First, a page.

Julia Ducournau’s debut feature is a glorious balance of the carnivorous and the carnal. Dreamlike and watertight, Miles Jackson reviews Raw.
Everything about Raw exudes anxiety. Already having gained a degree of notoriety following reports of audience members fainting at the film’s premiere, the film is certainly not one for the squeamish.
From its churning soundtrack to the oppressively grey, concrete college campus upon which the film takes place, to the gory acts of cannibalism that have brought the film its infamous reputation, Julia Ducournau’s debut is an uncomfortable but essential watch.
For the film’s sickening shock tactics are utterly imperative to its ultimate goal; to provide a brutally realistic, feminist depiction of the pressures of body image and the struggles of sexual liberation.
there are moments in Raw that are nothing short of dreamlike
The film follows Justine (Garance Marillier), a teenage girl who arrives at a veterinarian school and soon has her stringent vegetarian beliefs stripped away after a brutal hazing by a Droog-like fraternity. Enlightened to the social stigmas of college life, the one-time veggie Justine soon begins to take refuge in the taste of meat, eventually succumbing to her deepest desires and pursuing human flesh.
Despite the film’s gruesome premise, it is most certainly not a horror film. Rather, Raw posits itself as a psychological thriller – more inline with the filmography of David Cronenberg than anything else. Indeed, as uncomfortable as the film is to watch, it never aims to scare. Rather, Ducournau leaves the audience perversely fascinated with Justine’s actions, repelled yet unable to look away.
The film expertly balances – perhaps even justifies – Justine’s cannibalistic habits by enveloping her in a world of pure dread. Ducournau, who also wrote the film’s script, perfectly exploits the universal pressures of adolescence – virginity, familial expectation, the overbearing pressure to conform – and douses them in a series of otherworldly visual metaphors.
There are moments in Raw that are nothing short of dreamlike, the gritty handheld camera and flat, brutalist setting contrasted with surreal, gloriously macabre imagery. In a world this cruel, Justine’s actions never seem malicious, rather just sad, desperate and perhaps even necessary.
Much of the reason that Justine is so relatable throughout the film is due to Marillier’s performance. A total newcomer, the French actress expertly navigates innocent naivety and depraved indulgence.
She’s matched by Ella Rumpf, another newcomer who portrays Marillier’s sister Alex. The two actors have a naturalistic camaraderie that drives the film; one of the few places Justine finds refuge is in Alex, a rebellious angsty older sister that has more in common with the innocent Justine than she might think. A scene involving a bikini wax is both revolting and hilarious at the same time, mostly due to the chemistry between the two.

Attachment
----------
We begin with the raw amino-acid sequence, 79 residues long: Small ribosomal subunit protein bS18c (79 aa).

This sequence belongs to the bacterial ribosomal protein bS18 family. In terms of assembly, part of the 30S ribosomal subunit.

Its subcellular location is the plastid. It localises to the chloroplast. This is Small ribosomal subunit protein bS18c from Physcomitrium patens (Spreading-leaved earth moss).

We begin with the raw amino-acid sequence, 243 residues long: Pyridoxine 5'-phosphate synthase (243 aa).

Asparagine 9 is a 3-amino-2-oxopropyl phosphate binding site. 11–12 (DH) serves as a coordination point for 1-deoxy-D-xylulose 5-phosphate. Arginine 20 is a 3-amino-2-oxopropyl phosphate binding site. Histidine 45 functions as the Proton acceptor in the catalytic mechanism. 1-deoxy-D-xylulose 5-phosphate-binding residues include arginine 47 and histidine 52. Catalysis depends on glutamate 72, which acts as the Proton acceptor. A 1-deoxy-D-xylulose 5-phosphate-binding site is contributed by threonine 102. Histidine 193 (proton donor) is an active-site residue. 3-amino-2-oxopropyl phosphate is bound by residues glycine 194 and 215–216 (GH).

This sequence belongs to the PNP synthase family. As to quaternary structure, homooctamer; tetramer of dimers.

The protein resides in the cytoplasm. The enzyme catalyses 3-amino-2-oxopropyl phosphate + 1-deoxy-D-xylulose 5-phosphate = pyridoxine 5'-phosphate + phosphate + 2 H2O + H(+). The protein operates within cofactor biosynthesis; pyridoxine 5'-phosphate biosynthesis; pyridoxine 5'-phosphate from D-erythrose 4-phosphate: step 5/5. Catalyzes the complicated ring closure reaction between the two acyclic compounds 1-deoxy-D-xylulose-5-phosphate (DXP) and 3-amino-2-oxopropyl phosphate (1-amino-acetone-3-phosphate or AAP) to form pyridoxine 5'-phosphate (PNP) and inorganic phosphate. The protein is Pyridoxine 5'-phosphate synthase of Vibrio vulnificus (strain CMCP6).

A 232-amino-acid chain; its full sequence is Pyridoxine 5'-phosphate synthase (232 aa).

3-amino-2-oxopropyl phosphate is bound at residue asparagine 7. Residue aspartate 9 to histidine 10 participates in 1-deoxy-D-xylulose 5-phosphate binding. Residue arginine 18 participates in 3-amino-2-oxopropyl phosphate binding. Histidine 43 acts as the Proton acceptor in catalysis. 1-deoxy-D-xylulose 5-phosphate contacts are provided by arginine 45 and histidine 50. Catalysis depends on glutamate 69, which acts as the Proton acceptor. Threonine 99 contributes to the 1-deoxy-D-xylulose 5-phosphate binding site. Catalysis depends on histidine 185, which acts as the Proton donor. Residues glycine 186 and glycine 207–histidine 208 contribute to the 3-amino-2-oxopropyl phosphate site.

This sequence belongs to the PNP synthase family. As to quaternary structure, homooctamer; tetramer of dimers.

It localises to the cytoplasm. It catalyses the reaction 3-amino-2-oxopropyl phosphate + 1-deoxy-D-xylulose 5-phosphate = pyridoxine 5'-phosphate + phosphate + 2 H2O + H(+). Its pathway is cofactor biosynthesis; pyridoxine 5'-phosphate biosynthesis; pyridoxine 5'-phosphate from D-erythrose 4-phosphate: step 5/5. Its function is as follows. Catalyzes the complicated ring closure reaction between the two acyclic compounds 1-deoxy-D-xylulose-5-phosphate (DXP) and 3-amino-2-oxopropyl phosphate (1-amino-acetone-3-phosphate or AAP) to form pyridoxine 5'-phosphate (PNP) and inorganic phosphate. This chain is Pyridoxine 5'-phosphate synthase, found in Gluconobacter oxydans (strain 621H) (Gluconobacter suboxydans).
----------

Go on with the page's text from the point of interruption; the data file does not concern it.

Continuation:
Yet the most astounding revelation to be found in Raw is in its writer-director, Julia Ducournau. The film is simply one of the most assured debuts I’ve seen in a long time. Ducournau’s mise-en-scène oscillates between muggy corridors, fluorescent operating theatres and a flat expanse of grey asphalt and concrete that perfectly contrast the frequent colourful bursts of blood and paint.
The script is watertight and the film moves at an intense clip, with the naturalistic style and constant handheld camera adding an urgency to events. She further perfectly captures the protagonist’s helplessness, one shot of Justine writhing around in pain under a seemingly infinite bedsheet practically being a metaphor for the entire film.
Raw can certainly be seen as an attempt at provocation; Ducournau often has Marillier stare directly into the camera, almost as if she is confronting us, forcing the audience to look into the more malevolent aspects of themselves.
If anything, Ducournau’s visual metaphors are almost too perfect; there are moments in the film which verge on clunkily obvious in their meaning. Yet these moments are fleeting – and the imagery employed is ultimately still so memorable so as to not be more than a minor flaw.
Raw is a film I saw weeks ago now, yet it has barely left my head since. It is beguiling, offbeat and yet constantly entertaining, with a truly vicious sense of humour that perfectly offsets the grim body horror. An essential film, so long as you have a strong stomach.
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